And then there was the Temple. It was always packed with people , but felt comforting. People spoke quietly, meditated, cried, and shared their grief. All along the walls and altars were tokens of love for people who had died. I stood with a crowd and silently cried, feeling the weight of a thousand broken hearts. But the weight didn’t crush me. Crying with everyone else felt less tragic than crying all alone in my room at home. We all grieve. We all struggle. The Temple is where we can give that grief away and find compassion.

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Of course I made a pilgrimage to Medusa. I kissed her metal lips and thanked her for her inspiration. I sprinkled her with a little water, more precious than perfume in the desert, and asked for her continued help as I rebuilt my struggling press. She shot fire from her snake hair. I wonder if that was a blessing or a curse?

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On the night “The Man Burned,” I chose to watch the spectacle from the third story of a camp a mile from the action. Standing on the platform surrounded by friends with the wind blowing dust across my face, I felt happy. Below us, the crush of 50,000 people pushed against the fires and filled the playa with beautiful chaos. I didn’t need to be down in it.

That’s the secret to surviving Burning Man as an introvert. Black Rock City is mainly built for and by extroverts. It stimulates every sense and pushes it to the extreme. Your skin will burn and crack, your eyes will sting, your ears will throb and your heart beat will triple. Your emotions will be manipulated and you’ll want to scream from joy and overexcitement all at once. Extroverts drop after a couple of days, completely exhausted. Introverts may want to drop after a few hours. My advice is to embrace your need for quiet and seek it. Stay out of the middle of the parties and crowds. The entire place is one giant party. Sipping tea in camp while watching a thousand bicycles race by is perfectly acceptable. When you’re ready, join the parade. Then jump out again.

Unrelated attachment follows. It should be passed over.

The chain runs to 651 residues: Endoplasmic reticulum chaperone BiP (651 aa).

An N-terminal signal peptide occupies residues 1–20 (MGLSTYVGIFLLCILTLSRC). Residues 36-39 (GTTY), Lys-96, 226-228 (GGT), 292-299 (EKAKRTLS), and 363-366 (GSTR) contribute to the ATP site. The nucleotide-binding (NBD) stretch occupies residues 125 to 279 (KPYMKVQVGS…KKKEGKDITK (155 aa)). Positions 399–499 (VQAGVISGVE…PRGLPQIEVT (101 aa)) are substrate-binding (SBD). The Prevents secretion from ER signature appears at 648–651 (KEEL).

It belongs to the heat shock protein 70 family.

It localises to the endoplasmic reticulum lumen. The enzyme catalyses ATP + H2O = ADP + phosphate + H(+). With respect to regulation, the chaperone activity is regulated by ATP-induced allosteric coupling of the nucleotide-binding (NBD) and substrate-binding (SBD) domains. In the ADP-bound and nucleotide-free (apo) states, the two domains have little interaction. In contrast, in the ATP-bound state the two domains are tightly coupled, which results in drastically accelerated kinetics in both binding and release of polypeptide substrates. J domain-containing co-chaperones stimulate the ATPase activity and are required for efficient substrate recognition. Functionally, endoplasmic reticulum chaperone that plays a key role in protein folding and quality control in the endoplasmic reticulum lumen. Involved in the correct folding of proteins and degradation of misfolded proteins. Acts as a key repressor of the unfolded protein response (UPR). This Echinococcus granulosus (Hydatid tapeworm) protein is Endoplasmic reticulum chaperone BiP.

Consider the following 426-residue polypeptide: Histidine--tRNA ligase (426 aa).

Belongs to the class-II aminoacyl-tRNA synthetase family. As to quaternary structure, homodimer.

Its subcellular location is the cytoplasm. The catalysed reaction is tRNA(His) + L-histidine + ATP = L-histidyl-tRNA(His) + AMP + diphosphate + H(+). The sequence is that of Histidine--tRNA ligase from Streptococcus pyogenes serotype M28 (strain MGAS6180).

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The city has a strange magic. I’ve found exactly what I needed when I needed it. On one night after walking miles with friends exploring art, I became bone weary. Introverts know the kind of tired I’m talking about. It’s not a physical exhaustion, it’s spiritual. I said goodnight to my friends who were planning to party til sunrise and hiked back to my camp. While dodging racing bicycles, I passed one camp and I heard the beginnings of “Dark  Side of the Moon.” The camp was quiet with a few people lounging or sleeping on couches. One couch was in a quiet corner and I sat down. I listened to the low music and looked out across the open playa where art cars cruised and people danced. Lights blinked and strobed against the blackness and I saw flames break the dark like lightning. I suspect the others in the camp were high while listening to Pink Floyd. I didn’t have to be. That’s a great thing about being an introvert: I don’t need drugs to get high. The beauty of the city and the soft music was all I needed.